Last weekend I went on a “passenger drift experience” at Driftland UK in Lochgelly. I kindly received this as a leaving gift from my former colleagues at the University of St Andrews digital communications team.
It was hard to find our way there. There were no signposts that we could see. We made our way past a massive but suspiciously quiet commercial building, beyond which may as well have been the edge of the world.
But down the end of the road and round the corner, we finally stumbled across it. On arrival, Driftland was a hive of activity; a buzz of noise, a cloud of tyre smoke, a stench of burnt clutches. This full-on sensory assault made us feel a bit daft for having been unable to find it from round the corner.
I must be honest: It’s not quite what I was expecting. I was imagining that there would only be one car on the track at a time. Having multiple cars in close proximity seemed to add to the… er, excitement.
I cheerfully signed a bit of paper that mentioned words like injury and death, and exchanged it for two tickets to the passenger seat of a heavily modified car.
There were two cars to choose from — a Nissan Skyline and a BMW M3. I took one ride in each.
The Skyline didn’t feel like much more than a normal road car as I sat down. I was buckled in with a standard seatbelt, and before I knew it we were off.
We were told in our safety briefing that we would go into the first corner feeling like we were going 30mph too quickly. Having accordingly braced myself, the first lap didn’t seem so bad. Emerging from the S-bend, we swept sideways through a long straight with a large wall on the outside. That was rather exhilarating.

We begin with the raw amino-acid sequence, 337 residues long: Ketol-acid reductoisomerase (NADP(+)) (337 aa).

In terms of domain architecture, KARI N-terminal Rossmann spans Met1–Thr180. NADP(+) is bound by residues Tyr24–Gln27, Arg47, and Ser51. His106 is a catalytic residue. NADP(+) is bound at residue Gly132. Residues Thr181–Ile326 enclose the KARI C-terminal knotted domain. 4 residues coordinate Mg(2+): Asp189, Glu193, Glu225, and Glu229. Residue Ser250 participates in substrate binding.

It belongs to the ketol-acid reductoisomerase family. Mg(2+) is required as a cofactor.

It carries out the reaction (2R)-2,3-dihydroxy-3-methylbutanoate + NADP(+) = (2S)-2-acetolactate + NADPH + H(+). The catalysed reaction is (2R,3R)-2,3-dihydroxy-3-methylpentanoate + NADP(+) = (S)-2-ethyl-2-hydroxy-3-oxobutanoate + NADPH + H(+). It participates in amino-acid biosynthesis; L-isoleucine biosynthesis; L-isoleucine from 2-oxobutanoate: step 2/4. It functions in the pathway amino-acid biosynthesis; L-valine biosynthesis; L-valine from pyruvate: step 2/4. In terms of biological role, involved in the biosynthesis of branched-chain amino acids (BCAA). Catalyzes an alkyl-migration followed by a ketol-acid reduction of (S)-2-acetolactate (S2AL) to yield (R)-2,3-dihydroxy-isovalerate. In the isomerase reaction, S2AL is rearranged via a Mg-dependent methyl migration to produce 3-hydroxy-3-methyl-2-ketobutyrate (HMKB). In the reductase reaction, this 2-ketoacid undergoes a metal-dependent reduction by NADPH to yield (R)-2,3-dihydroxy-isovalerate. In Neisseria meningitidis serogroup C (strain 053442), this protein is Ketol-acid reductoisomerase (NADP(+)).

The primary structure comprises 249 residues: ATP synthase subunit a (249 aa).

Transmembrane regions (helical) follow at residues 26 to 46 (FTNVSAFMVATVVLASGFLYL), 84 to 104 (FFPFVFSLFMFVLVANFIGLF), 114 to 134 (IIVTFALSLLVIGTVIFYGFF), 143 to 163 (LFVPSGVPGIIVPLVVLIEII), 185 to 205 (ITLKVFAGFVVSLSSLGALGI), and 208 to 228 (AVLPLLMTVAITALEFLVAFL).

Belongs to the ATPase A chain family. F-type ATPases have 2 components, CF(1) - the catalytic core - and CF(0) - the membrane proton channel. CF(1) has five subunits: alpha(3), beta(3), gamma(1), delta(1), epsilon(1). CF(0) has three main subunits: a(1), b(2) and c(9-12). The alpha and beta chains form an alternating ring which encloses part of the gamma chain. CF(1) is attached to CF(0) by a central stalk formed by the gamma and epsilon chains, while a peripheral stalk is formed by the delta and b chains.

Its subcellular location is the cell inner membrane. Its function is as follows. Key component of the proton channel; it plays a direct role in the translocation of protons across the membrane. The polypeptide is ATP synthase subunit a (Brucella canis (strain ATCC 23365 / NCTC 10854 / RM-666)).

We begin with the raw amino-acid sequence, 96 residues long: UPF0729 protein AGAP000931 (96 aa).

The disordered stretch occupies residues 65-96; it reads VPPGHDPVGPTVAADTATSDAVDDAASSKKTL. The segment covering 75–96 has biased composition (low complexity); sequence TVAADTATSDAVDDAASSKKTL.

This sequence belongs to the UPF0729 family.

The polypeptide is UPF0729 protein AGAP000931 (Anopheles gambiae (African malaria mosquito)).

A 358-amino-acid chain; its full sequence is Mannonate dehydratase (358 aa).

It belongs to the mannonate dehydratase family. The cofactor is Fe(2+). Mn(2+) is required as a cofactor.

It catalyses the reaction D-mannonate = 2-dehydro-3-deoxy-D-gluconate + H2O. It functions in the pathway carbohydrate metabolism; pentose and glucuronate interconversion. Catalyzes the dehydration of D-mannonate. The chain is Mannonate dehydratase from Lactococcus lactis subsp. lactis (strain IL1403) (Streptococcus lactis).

Having got through the first lap with glee, and always feeling rather safe, I felt that there would be nothing to worry about.
Then we spearheaded straight to the first S-bend, where a car already was. I instinctively grasped the seatbelt, probably thinking it would help me avoid decapitation in the event of a sudden stop. Of course, these drivers know what they are doing and the other car had moved on before we reached it.
Another lap, and we were done. There was rather a lot of smoke in the car by that stage, and it was clearly time for it to be checked over.
Before the first ride, I was pensive. I wasn’t entirely sure I would enjoy it.
I need to confess: I was at a cheese and wine event the night before, and I may have had too much cheese. I have certainly had better mornings in my life. I was a bit worried about what I might do to the car, never mind what the car might do to me.
But by the end of that first ride I was disappointed that it was so short. It was was a great thrill, and no change of pants was required. Now I was wired up and eager to go round again.
I waited for my next ride, this time in the M3. I was pleased to find myself in the right place in the queue for the white and green one, which was definitely the coolest looking.
This felt much more like a racecar than the Skyline. With a rollcage, a good seat and a harness, it felt a great deal safer and more fun.
This time, we spent the first half of the run more or less directly behind another car, until it spun to a stop in front of us. The presence of other cars is definitely what gives this drifting experience the edge.
It is one thing to contort a car through an S-bend and sweep it alongside a wall. It is quite another thing to be in the presence of another car when you don’t really know what it’s going to do.
It was all over a bit too soon. I’m not sure I would do it again, but I am definitely glad I did it once. Many thanks to my former colleagues for the kind gift. And — despite my odd glib remark in this post — I should point out that the staff at Driftland were all very professional and safety conscious.
Thanks to Alex for taking the photos and videos.